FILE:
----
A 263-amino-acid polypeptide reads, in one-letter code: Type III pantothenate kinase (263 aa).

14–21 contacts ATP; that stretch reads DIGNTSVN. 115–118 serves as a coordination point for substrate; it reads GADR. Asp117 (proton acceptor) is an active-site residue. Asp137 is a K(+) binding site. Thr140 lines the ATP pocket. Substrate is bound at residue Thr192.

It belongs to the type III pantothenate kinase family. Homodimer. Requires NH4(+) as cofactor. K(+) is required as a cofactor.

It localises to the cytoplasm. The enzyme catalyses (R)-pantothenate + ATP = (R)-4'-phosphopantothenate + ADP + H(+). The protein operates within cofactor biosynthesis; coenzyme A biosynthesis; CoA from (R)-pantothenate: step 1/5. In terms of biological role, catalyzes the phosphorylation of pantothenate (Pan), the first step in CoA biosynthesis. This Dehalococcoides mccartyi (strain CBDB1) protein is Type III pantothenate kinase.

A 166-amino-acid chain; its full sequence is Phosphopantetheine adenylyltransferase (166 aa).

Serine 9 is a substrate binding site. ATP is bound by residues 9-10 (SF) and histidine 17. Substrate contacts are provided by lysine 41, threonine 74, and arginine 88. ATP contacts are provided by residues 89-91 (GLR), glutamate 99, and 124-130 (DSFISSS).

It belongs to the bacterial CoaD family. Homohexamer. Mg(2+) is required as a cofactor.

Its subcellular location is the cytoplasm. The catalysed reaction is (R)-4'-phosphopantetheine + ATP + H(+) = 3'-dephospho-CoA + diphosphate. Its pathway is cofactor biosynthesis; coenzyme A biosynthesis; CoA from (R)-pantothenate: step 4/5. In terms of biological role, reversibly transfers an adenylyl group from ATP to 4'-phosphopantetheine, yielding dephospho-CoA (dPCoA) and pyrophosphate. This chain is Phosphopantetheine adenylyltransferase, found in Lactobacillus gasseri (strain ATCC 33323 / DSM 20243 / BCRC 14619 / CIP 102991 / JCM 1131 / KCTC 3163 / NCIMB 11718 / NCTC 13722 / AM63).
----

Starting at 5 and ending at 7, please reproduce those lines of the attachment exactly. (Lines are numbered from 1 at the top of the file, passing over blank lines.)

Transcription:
A 166-amino-acid chain; its full sequence is Phosphopantetheine adenylyltransferase (166 aa).

Serine 9 is a substrate binding site. ATP is bound by residues 9-10 (SF) and histidine 17. Substrate contacts are provided by lysine 41, threonine 74, and arginine 88. ATP contacts are provided by residues 89-91 (GLR), glutamate 99, and 124-130 (DSFISSS).

It belongs to the bacterial CoaD family. Homohexamer. Mg(2+) is required as a cofactor.